We’ve written about telemedicine frequently, including last week’s post about urban telemedicine. Today we’ll discuss how changes to state licensing requirements could help expand telemedicine practice.

Cross-state licensure is a major barrier to expanded use of telemedicine across the country. As the AMA Journal of Ethics summarizes, “The cost in time, money, and resources of applying for licenses in each state in which a physician seeks to practice is a serious deterrent to expanding medical services across state lines.”

The challenge is that each state has their own laws governing telemedicine licensure, as well as different Medicaid programs, private insurers’ business practices, and privacy and data security laws. Ten state medical boards have created a telemedicine license to accommodate practicing physicians, but participation is limited and clinicians still need to be licensed by the state in which their patient is receiving care.

There are two trends to address this problem. The first is an initiative taken up by the Federation of State Medical Boards (FSMB) called the interstate telehealth licensing compact, which expedites the licensure process for doctors who want to practice in multiple states. Just last month the compact was adopted by legislators in Alabama, passing the threshold of seven states needed for enactment.

Interactive map showing blue states that have enacted the FSMB compact, orange have introduced

The FSMB compact resembles the Nurse Licensure Compact (NLC), which was launched in 2000 and allows licensees to practice (physically or electronically) across 24 participating states. Similarly, the Veterans Administration only requires eligible physicians to have one state license to practice in all VA facilities. As AMA writes, these programs successfully facilitated cross-state telemedicine practice, suggesting that the FSMB compact should help.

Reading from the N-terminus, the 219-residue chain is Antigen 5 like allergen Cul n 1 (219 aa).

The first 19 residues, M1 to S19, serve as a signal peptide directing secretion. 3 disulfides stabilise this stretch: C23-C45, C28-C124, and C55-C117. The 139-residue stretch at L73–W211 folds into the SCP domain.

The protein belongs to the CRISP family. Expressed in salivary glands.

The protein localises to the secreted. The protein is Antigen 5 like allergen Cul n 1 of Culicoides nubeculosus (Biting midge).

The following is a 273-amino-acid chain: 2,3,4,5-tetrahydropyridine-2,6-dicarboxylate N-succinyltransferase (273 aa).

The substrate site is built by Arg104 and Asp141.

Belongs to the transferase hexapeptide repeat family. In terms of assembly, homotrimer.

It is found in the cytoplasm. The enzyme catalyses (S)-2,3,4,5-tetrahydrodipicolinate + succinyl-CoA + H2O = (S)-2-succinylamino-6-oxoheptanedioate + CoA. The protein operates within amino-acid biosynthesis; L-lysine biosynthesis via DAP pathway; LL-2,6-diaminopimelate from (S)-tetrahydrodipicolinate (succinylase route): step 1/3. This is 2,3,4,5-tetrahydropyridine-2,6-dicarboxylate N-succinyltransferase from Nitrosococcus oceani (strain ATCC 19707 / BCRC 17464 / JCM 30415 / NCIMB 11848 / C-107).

Another solution would be federal legislation that changes cross-state licensing – an option that industry advocates are optimistic about. As American Telemedicine Association (ATA) CEO Jonathan Linkous noted before last month’s annual conference, 17 U.S. senators from both political parties recently showed up at a hearing where telemedicine was on the agenda. “It’s an interesting time in telemedicine. It’s an incredibly bi-partisan issue.”

The TELE-MED Act of 2013 would allow Medicare-participating clinicians licensed in one state to provide telemedicine services to beneficiaries in other states, with regulation and enforcement carried about by the state where the clinician is licensed. Another bill is the Telehealth Enhancement Act, which proposes that for Medicare liability purposes telemedicine services be viewed as being delivered at the location of the clinician, not that of the patient. As the AMA explains, each of these policies could change the licensing landscape.

Of course, legislative progress isn’t just a response to frustrated physicians wanting to expand health access to more Americans – it comes hand in hand with industry growth and lobbying from advocates like the ATA. The global telemedicine market is expected to reach $21 billion by 2020, and various business drivers increasingly make telemedicine an attractive investment.

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